A Sideways Glare at Contemporary Society
We are killing the English language. I’m not talking about government euphemisms or corporation obfuscation. No, this is ordinary people taking ordinary words and choking the life out of them. Let me demonstrate.
Old — Where did all the old people go? Apparently, they’ve all been rounded up and taken to an over-the-horizon retirement community where they’re enjoying senior living. (I have no idea what that is BTW, but it seems to involve a lot of golf.) They specialize in being “78 years young” (See? We can’t even say the word!) and will eventually be carted off to an Elder Care Facility where … uh … I don’t know. But old people? No. We’ve got seniors and the elderly, but we don’t have any old people anymore.
Fat — Nobody’s fat these days, so unless you’re a supermodel, you have two choices — plus size or obese. Which would you prefer? Plus size makes it quite clear that you missed normal by at least 10 kilos, and the world has a special clothing ghetto for people like you, and obese? Well, that kinda speaks for itself.
Brat — Let’s get real! Not every obnoxious kid on this planet has a diagnosed disability. Sometimes, they’re just brats, but if you want to get into a fistfight, mention the word. It is amazing to me what lengths bad parents will go to, to avoid being called “bad parents” — including saddling their child with an incurable psychological disorder.
Stupid — “There’s no such thing as a stupid question.” Think about this! Of course there is, and they’re normally asked by stupid people. The Law of Probability alone says half the population of this planet is stupider than the other half. However, use the word to describe someone who is obviously in Group A and you’re liable to get your ass kicked.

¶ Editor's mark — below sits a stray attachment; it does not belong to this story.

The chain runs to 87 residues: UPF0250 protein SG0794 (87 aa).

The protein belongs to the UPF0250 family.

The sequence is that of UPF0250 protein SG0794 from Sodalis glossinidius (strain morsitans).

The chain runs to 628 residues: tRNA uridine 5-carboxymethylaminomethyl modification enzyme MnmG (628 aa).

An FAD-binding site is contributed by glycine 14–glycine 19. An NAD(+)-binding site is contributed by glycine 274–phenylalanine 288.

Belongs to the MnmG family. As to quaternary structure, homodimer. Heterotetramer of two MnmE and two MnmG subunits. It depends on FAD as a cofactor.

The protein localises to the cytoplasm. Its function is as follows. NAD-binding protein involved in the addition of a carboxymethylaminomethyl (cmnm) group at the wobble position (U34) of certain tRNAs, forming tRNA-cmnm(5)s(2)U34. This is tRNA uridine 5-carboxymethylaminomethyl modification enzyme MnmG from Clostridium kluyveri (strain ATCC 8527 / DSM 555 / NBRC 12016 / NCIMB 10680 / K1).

Ugly — I truly believe that there are some people in this world who think that, if we don’t actually say the word, ugly people won’t know they’re ugly.
Died — When I was a kid, people died. It was a harsh reality of life. Then, suddenly, people quit dying and began passing away (like sugar dissolving in the rain.) It’s a cute idea, but honestly, when someone goes headfirst through the windshield, “he passed away” doesn’t really describe it. And, of course, these days, folks don’t even pass away anymore; they merely pass (as if it were a spelling test.) The #1 preoccupation of literature, religion, philosophy and life itself, and we’ve reduced it to this bullshit? How bland has our existence become?
This is the language of Shakespeare, Blake and Yeats — have some respect. But the real problem is, as we continue to drown our language in mild, we’re starting to think that way and that scares the hell out of me.